Joan Sutherland - A Portrait
see end of review for details
REGIS RRC3013 [3 CDs: 70.15 + 52.27 + 49.49]
This set documents the brilliance and fluency of the young Joan Sutherland’s performances. All made in the period 1959/61 when the singer was in her early thirties, they show what an outstanding technique she combined with the famous evenness of tone all the way through the voice. Granted, there is nothing here to match the vividness, acuity and range of colour that Callas brought to these roles. Then again, Sutherland mercifully lacks Callas’s hollow tone and struggle to master her voice.
What is remarkable about the excerpts from Acis and Galatea is how acceptable they are to a modern ear, though we still get the very solid, pure legato classical string tone. Sutherland’s diction is exemplary for its clarity, In fact that is true of most pieces in this set. Few suffer from the oddly occluded diction that pervaded her recordings later on.
Boult’s speeds are quite acceptable, so we get a Galatea of great lyric beauty and technical freedom. Peter Pears’ Acis is not in the same class, but he brings his customary intelligence to the role. Owen Brannigan was sui generis as Polyphemus even though, here, we don’t get O ruddier than the cherry.
The excerpts from Messiah are done in a similar style and are generally classy; Boult used a new edition which did away with the later additions to the score. However I know that my redeemer liveth is done at a rather slow tempo with Sutherland extruding the tone in a manner which verges on the lugubrious. Her ornamentation is rather lavish, but her trills are superb.
Many of Handel’s operas were written for the finest singers of the day. With Sutherland’s account of Alcina we get one of the 20th century’s finest vocalists in a role which suited her. These two arias are recorded with Sir Anthony Lewis, rather than from the later Richard Bonynge recording. Lewis opts for stylistically more correct speeds than Bonynge and Sutherland is at her freshest and most winning.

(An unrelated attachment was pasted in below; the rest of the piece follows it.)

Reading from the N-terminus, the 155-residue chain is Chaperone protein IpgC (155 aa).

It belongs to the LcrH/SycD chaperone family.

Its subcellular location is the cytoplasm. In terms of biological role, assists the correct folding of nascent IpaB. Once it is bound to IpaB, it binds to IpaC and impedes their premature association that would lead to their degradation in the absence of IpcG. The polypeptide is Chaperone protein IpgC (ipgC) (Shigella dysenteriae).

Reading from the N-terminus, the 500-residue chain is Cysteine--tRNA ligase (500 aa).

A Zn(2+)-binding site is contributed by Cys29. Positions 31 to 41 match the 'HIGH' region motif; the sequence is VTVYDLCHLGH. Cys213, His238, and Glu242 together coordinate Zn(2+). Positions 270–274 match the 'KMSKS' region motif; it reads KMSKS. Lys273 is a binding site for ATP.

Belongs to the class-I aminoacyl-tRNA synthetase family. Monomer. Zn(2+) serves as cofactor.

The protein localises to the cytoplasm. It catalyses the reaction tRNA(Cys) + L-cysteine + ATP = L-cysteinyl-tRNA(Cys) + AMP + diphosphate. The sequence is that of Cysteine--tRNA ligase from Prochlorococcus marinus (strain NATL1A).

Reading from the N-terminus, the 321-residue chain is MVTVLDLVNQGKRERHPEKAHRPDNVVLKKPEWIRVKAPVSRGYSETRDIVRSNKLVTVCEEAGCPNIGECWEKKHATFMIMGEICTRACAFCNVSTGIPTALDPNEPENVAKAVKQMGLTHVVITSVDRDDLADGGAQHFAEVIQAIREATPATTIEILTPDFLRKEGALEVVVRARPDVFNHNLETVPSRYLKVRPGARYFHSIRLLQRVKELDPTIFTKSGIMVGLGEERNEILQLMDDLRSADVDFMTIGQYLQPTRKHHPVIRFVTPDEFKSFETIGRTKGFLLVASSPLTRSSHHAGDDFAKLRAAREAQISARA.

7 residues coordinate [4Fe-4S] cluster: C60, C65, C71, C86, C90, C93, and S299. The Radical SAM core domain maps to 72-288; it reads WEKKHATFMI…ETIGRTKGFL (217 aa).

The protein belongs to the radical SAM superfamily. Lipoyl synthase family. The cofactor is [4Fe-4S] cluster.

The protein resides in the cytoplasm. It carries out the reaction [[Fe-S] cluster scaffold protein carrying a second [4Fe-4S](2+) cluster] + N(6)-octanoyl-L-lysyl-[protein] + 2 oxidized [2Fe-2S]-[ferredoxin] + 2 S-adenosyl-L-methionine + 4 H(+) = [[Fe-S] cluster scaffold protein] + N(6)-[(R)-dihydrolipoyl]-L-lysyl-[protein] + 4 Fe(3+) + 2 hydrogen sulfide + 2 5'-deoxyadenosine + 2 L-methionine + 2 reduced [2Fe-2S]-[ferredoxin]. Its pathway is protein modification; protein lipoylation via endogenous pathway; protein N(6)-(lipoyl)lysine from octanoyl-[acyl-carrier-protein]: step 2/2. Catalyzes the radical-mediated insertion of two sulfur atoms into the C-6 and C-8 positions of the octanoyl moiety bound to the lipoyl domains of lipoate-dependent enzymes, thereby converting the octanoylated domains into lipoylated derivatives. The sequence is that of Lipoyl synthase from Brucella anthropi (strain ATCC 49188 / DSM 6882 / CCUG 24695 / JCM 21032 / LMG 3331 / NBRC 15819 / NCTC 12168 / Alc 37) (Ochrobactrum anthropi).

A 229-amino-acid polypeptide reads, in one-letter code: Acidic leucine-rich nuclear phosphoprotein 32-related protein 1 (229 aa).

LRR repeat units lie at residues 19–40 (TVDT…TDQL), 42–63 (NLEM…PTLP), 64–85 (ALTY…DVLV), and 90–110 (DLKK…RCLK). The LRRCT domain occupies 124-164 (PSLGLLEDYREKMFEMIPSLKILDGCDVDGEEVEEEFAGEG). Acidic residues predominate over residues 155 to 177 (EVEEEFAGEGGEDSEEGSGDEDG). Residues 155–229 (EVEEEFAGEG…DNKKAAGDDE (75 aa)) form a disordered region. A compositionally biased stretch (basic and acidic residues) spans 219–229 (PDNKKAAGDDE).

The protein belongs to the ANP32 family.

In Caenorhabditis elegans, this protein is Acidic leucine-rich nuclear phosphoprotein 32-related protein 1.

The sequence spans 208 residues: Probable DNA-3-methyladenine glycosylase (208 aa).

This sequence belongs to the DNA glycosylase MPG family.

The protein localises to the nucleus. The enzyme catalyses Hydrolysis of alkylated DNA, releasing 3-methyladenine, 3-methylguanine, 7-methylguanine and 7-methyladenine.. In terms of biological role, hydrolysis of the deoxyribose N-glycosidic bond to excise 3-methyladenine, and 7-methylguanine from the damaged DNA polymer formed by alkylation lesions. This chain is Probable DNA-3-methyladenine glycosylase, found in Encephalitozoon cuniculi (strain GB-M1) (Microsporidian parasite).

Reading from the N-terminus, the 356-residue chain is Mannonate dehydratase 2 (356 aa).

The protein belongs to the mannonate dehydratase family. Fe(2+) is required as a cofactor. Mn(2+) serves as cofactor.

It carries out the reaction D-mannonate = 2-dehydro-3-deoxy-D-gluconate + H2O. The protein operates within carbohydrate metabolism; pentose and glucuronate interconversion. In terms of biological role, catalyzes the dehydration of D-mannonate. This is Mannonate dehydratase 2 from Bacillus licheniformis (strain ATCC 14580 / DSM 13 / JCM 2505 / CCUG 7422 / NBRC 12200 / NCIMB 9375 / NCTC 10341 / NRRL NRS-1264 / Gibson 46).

The Handel disc concludes with an account of Sutherland in Let the Bright Seraphim which is, I think, the one from The Art of the Prima Donna.
One of the frustrations of this set is that the documentation as to what the tracks are is very scanty. The notes say that the third disc in the set consists of excerpts from The Art of the Prima Donna, but gives no source for the second disc, Sutherland singing Verdi and Bellini, though these too appear to be from the same origin. For some reason, Regis has decided to deconstruct the arias from The Art of the Prima Donna so that CD 2 has Verdi and Bellini and CD 3 everything else except Handel. Such things might niggle, but mean that on the second CD we can concentrate on Sutherland singing Verdi and Bellini.
For me, one the advantages of hearing these discs is that the conductor isn’t Richard Bonynge. As far as Sutherland is concerned there is a wonderful freshness and attack about everything, a glorious fluidity and facility. Her excerpts from I Puritani and La Sonnambula are suitably light, but there is a depth and darkness as well to the Norma and to the Verdi singing.